CORVALLIS, Ore. – When wildfire smoke filled the skies of Oregon’s southern Willamette Valley in 2018, many residents kept their doors closed and windows shut, thinking they were safe from polluted air.
But results of a preliminary Oregon State University study show that the air inside their homes contained higher concentration of polycyclic aromatic hydrocarbons, known as PAHs – a family of chemicals that are known to have the potential to cause cancer – than the PAH concentrations outside.
Though preliminary, these results indicate that the household indoor environment may be worse for PAH exposure than outdoors, said study corresponding author Kim Anderson, an environmental chemist and Extension specialist in OSU’s College of Agricultural Sciences.
“People think air inside their house is perfectly clean, and that if we close all the windows when it is smoky outside there will be zero contaminants inside. That’s just not true,” Anderson said.
The findings were published in the journal Environmental Science and Technology Letters. The National Institutes of Health funded the research.
PAHs are a large group of chemical compounds that contain carbon and other elements.
They form naturally after almost any type of combustion, both natural and human-created. PAHs are generated in a residential setting in a number of ways, particularly through cooking. Lighting a cigarette creates PAHs, as does burning candles or incense.
Those PAHs usually seep through open windows and doors. But when all of those are shut, as can be the case when the air is filled with wildfire smoke, PAHs recirculate through the house and don’t leave.
“When there isn’t much of an exchange of indoor and outdoor air, PAHs released off the meal you cooked three weeks ago are still in your house,” Anderson said.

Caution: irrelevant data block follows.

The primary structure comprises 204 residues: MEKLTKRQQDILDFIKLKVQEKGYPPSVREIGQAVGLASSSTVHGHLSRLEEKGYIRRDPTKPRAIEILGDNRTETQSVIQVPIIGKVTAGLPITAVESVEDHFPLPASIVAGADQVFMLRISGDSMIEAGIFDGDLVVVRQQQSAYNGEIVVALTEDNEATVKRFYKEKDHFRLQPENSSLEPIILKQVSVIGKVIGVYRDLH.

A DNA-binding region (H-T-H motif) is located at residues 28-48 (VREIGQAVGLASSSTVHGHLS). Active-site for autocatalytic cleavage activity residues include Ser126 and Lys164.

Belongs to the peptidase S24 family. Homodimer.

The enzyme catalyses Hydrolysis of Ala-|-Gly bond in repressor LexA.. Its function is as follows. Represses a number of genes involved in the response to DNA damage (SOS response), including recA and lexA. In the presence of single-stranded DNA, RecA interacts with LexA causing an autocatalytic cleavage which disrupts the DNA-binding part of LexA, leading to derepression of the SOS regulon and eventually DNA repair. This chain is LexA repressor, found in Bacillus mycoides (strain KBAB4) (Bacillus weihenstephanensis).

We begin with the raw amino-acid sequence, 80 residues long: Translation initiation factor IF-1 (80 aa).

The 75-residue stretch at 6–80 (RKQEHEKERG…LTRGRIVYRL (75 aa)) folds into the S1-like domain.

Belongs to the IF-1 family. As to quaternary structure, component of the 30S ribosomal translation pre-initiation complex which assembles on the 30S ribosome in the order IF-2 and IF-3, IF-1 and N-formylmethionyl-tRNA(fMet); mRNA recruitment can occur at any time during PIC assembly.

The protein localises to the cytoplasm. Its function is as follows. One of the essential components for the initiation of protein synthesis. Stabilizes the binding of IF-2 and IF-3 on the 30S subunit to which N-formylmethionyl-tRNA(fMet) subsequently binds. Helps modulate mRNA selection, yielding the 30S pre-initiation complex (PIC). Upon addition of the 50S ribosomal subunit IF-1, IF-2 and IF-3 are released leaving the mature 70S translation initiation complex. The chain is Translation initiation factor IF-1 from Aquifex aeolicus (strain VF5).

For the study, the researchers placed air samplers in August 2018 at six sites in Eugene, Oregon. At each site, samplers were placed in a room inside and outside the building. Sampling took place around the clock for seven days. The study location and time were chosen because air quality during the summer months is commonly impacted by wildfires in the western United States.
The samplers consisted of low-density polyethylene strips in open-air metal cages. Indoors, they were located away from obvious PAH sources such as kitchens.
When the samplers were analyzed in Anderson’s OSU lab, the researchers found that indoor concentrations of individual PAHs were equal to or greater than outdoor concentrations for the majority of individual PAHs. In total, 31 out of the 63 PAHs measured were detected in at least one sample, with more detections in indoor samples compared to outdoor samples.
Co-authors on the study included Kyle Messier, postdoctoral research scholar in OSU’s Department of Molecular Toxicology; graduate students Lane Tidwell, Christine Ghetu and Ricky Scott, all in the Department of Environmental and Molecular Toxicology; and Diane Rohlman, assistant professor and senior researcher in the College of Public Health and Human Sciences.
Co-authors also included Holly Dixon, an OSU doctoral graduate now at the Oregon Health Authority; and Lisa Bramer, data scientist, and Katrina Waters, division director for biological sciences, both at the Pacific Northwest National Laboratory in Richland, Washington.